Effect of 6-Month Vitamin D Supplementation on Plasma Matrix Gla Protein in Older Adults

Adriana J. van Ballegooijen, Joline W. J. Beulens, Leon J. Schurgers, Elisa J. de Koning, Paul Lips, Natasja M. van Schoor, Marc G. Vervloet

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Vitamin D supplementation has been widely promoted to restore 25-hydroxyvitamin D concentrations; however, experimental evidence suggests a nutrient interaction with vitamin K. We assessed the effects of 1200 IU vitamin D₃ per day versus placebo for six months on vitamin K status in a randomized, double-blind, placebo-controlled trial with participants aged 60⁻80 years with depressive symptoms and ≥1 functional limitation for a secondary analysis. Stored baseline and six-month follow-up blood samples were available for 131 participants (n = 65 placebo vs. n = 66 vitamin D supplementation). We measured dephosphorylated uncarboxylated matrix gla protein (MGP) (dp-ucMGP) concentrations-a marker of vitamin K deficiency. Mean age was 68 years, and 89 participants (68%) were women. Vitamin K antagonists were used by 16 participants and multivitamin supplements by 50 participants. No differences in change between intervention and placebo were found (-38.5 ± 389 vs. 4.5 ± 127 (pmol/L), p = 0.562). When excluding vitamin K antagonist users and multivitamin users, dp-ucMGP at follow-up was significantly higher in the vitamin D group (n = 40) compared to placebo (n = 30), with a difference of 92.8 (5.7, 180) pmol/L, adjusting for baseline dp-ucMGP and sex. In conclusion, vitamin D supplementation for six months did not affect vitamin K status; however, among participants without vitamin K antagonist or multivitamin use, vitamin D supplementation influenced dp-ucMGP concentrations.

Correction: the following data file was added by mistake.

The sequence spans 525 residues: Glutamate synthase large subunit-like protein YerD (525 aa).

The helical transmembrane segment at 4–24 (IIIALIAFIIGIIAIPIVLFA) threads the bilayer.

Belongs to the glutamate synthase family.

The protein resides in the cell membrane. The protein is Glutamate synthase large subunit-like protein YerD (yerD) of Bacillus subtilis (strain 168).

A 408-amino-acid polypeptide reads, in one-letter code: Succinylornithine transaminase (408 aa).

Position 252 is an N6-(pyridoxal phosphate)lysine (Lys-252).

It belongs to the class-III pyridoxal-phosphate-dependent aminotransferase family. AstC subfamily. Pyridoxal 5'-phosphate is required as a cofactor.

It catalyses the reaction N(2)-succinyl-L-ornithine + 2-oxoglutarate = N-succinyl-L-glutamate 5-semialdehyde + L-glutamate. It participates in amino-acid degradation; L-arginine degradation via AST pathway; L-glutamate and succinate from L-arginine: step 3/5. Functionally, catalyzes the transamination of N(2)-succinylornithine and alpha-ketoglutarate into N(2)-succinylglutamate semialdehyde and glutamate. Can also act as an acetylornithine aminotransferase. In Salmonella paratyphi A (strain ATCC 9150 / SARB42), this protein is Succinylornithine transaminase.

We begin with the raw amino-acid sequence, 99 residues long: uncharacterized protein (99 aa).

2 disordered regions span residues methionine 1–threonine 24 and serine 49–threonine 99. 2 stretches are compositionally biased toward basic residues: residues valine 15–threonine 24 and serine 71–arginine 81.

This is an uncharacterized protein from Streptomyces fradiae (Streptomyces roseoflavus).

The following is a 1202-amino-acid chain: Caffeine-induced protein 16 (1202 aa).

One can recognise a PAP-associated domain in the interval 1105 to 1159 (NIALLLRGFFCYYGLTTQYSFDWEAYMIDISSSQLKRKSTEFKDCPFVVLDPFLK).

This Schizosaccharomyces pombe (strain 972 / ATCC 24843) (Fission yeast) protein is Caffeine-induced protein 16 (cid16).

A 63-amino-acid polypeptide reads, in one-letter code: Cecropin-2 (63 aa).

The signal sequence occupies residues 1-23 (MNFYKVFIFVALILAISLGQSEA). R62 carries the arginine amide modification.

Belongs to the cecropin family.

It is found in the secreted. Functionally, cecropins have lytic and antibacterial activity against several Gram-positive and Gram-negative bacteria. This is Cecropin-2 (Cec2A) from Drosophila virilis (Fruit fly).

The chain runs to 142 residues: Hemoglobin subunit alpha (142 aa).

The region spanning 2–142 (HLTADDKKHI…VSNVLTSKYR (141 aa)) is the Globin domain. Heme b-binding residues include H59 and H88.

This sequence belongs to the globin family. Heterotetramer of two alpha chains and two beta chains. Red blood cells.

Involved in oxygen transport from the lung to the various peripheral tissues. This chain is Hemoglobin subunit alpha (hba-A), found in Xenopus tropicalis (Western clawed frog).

Original languageEnglish
Article number231
Issue number2
Publication statusPublished - 1 Jan 2019

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